If a voltage E is applied to a series circuit comprising a discharged capacitance C and a resistance R, then after time t the current i, the voltage vR across the resistance, the voltage vC across the capacitance and the charge qC on the capacitance are:
i = (E / R)e - t / CR
vR = iR = Ee - t / CR
vC = E - vR = E(1 - e - t / CR)
qC = CvC = CE(1 - e - t / CR)

If a capacitance C charged to voltage V is discharged through a resistance R, then after time t the current i, the voltage vR across the resistance, the voltage vC across the capacitance and the charge qC on the capacitance are:
i = (V / R)e - t / CR
vR = iR = Ve - t / CR
vC = vR = Ve - t / CR
qC = CvC = CVe - t / CR

Inductance and resistance
The time constant of an inductance L and a resistance R is equal to L / R, and represents the time to change the current in the inductance from zero to E / R at a constant rate of change of current E / L (which produces an induced voltage E across the inductance).

If a voltage E is applied to a series circuit comprising an inductance L and a resistance R, then after time t the current i, the voltage vR across the resistance, the voltage vL across the inductance and the magnetic linkage yL in the inductance are:
i = (E / R)(1 - e - tR / L)
vR = iR = E(1 - e - tR / L)
vL = E - vR = Ee - tR / L
yL = Li = (LE / R)(1 - e - tR / L)

If an inductance L carrying a current I is discharged through a resistance R, then after time t the current i, the voltage vR across the resistance, the voltage vL across the inductance and the magnetic linkage yL in the inductance are:
i = Ie - tR / L
vR = iR = IRe - tR / L
vL = vR = IRe - tR / L
yL = Li = LIe - tR / L

Rise Time and Fall Time
The rise time (or fall time) of a change is defined as the transition time between the 10% and 90% levels of the total change, so for an exponential rise (or fall) of time constant T, the rise time (or fall time) t10-90 is:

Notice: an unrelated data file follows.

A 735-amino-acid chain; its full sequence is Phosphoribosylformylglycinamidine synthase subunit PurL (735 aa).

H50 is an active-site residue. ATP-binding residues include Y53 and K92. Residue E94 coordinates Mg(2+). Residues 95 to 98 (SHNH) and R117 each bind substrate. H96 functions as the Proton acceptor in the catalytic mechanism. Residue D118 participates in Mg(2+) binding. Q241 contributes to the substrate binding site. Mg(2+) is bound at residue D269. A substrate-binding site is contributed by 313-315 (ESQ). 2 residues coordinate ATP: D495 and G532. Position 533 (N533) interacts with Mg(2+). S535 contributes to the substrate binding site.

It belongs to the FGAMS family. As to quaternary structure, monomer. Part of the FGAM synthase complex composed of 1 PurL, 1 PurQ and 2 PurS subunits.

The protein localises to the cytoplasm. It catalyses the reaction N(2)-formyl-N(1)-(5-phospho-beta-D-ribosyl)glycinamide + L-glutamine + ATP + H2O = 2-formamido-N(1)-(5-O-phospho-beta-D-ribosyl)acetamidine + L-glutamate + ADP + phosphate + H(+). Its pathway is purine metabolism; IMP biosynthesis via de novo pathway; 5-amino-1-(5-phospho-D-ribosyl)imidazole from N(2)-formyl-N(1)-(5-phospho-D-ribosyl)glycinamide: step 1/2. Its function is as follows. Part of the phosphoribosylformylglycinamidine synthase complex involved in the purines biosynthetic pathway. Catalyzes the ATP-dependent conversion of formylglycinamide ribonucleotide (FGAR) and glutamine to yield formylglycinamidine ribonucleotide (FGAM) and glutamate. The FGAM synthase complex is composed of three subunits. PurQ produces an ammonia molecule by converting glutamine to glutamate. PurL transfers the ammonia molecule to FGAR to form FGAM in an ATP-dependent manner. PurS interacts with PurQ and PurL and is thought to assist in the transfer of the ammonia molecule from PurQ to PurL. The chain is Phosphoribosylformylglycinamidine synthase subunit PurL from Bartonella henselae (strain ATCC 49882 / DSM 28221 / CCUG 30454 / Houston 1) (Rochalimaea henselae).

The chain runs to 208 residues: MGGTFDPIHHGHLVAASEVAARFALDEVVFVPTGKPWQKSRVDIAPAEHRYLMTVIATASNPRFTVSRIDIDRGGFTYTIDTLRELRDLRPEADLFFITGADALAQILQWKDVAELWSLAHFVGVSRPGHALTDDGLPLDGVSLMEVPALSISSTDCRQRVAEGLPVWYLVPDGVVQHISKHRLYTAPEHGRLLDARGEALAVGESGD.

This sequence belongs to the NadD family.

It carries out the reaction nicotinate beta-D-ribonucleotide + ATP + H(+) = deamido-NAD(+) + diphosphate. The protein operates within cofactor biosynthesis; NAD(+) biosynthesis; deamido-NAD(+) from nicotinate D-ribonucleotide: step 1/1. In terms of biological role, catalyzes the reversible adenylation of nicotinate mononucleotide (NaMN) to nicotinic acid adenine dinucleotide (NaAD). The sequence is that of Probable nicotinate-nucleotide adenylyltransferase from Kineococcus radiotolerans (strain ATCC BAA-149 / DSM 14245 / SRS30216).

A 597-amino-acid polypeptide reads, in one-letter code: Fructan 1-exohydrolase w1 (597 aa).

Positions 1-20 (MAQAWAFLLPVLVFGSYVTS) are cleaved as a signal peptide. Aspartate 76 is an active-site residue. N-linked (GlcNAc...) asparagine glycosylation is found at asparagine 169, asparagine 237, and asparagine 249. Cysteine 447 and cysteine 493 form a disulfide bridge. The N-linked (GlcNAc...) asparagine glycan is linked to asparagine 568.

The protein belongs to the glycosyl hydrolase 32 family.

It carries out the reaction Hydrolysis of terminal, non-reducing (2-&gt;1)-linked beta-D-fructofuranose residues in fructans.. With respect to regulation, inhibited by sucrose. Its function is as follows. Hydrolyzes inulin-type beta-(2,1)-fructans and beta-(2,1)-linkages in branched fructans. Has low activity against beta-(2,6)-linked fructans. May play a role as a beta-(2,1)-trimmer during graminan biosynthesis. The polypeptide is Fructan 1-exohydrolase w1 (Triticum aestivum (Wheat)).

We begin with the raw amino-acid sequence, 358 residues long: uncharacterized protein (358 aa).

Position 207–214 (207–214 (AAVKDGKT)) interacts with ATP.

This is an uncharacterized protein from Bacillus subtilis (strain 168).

t10-90 = (ln0.9 - ln0.1)T 2.2T

The half time of a change is defined as the transition time between the initial and 50% levels of the total change, so for an exponential change of time constant T, the half time t50 is :
t50 = (ln1.0 - ln0.5)T 0.69T

Note that for an exponential change of time constant T:
- over time interval T, a rise changes by a factor 1 - e -1 ( 0.63) of the remaining change,
- over time interval T, a fall changes by a factor e -1 ( 0.37) of the remaining change,
- after time interval 3T, less than 5% of the total change remains,
- after time interval 5T, less than 1% of the total change remains.

#### Power

The power P dissipated by a resistance R carrying a current I with a voltage drop V is:
P = V2 / R = VI = I2R

Similarly, the power P dissipated by a conductance G carrying a current I with a voltage drop V is:
P = V2G = VI = I2 / G

The power P transferred by a capacitance C holding a changing voltage V with charge Q is:
P = VI = CV(dv/dt) = Q(dv/dt) = Q(dq/dt) / C

The power P transferred by an inductance L carrying a changing current I with magnetic linkage Y is:
P = VI = LI(di/dt) = Y(di/dt) = Y(dy/dt) / L

#### Energy

The energy W consumed over time t due to power P dissipated in a resistance R carrying a current I with a voltage drop V is:
W = Pt = V2t / R = VIt = I2tR

Similarly, the energy W consumed over time t due to power P dissipated in a conductance G carrying a current I with a voltage drop V is:
W = Pt = V2tG = VIt = I2t / G

The energy W stored in a capacitance C holding voltage V with charge Q is:
W = CV2 / 2 = QV / 2 = Q2 / 2C

The energy W stored in an inductance L carrying current I with magnetic linkage Y is:
W = LI2 / 2 = YI / 2 = Y2 / 2L

#### Batteries

If a battery of open-circuit voltage EB has a loaded voltage VL when supplying load current IL, the battery internal resistance RB is:
RB = (EB - VL) / IL

VL = ILRL = EB - ILRB = EBRL / (RB + RL)
IL = VL / RL = (EB - VL) / RB = EB / (RB + RL)

The battery short-circuit current Isc is:
Isc = EB / RB = EBIL / (EB - VL)

#### Voltmeter Multiplier

The resistance RS to be connected in series with a voltmeter of full scale voltage VV and full scale current drain IV to increase the full scale voltage to V is:
RS = (V - VV) / IV

The power P dissipated by the resistance RS with voltage drop (V - VV) carrying current IV is:
P = (V - VV)2 / RS = (V - VV)IV = IV2RS

#### Ammeter Shunt

The resistance RP to be connected in parallel with an ammeter of full scale current IA and full scale voltage drop VA to increase the full scale current to I is:
RP = VA / (I - IA)

The power P dissipated by the resistance RP with voltage drop VA carrying current (I - IA) is:
P = VA2 / RP = VA(I - IA) = (I - IA)2RP

#### Wheatstone Bridge

The Wheatstone Bridge consists of two resistive potential dividers connected to a common voltage source. If one potential divider has resistances R1 and R2 in series and the other potential divider has resistances R3 and R4 in series, with R1 and R3 connected to one side of the voltage source and R2 and R4 connected to the other side of the voltage source, then at the balance point where the two resistively divided voltages are equal:
R1 / R2 = R3 / R4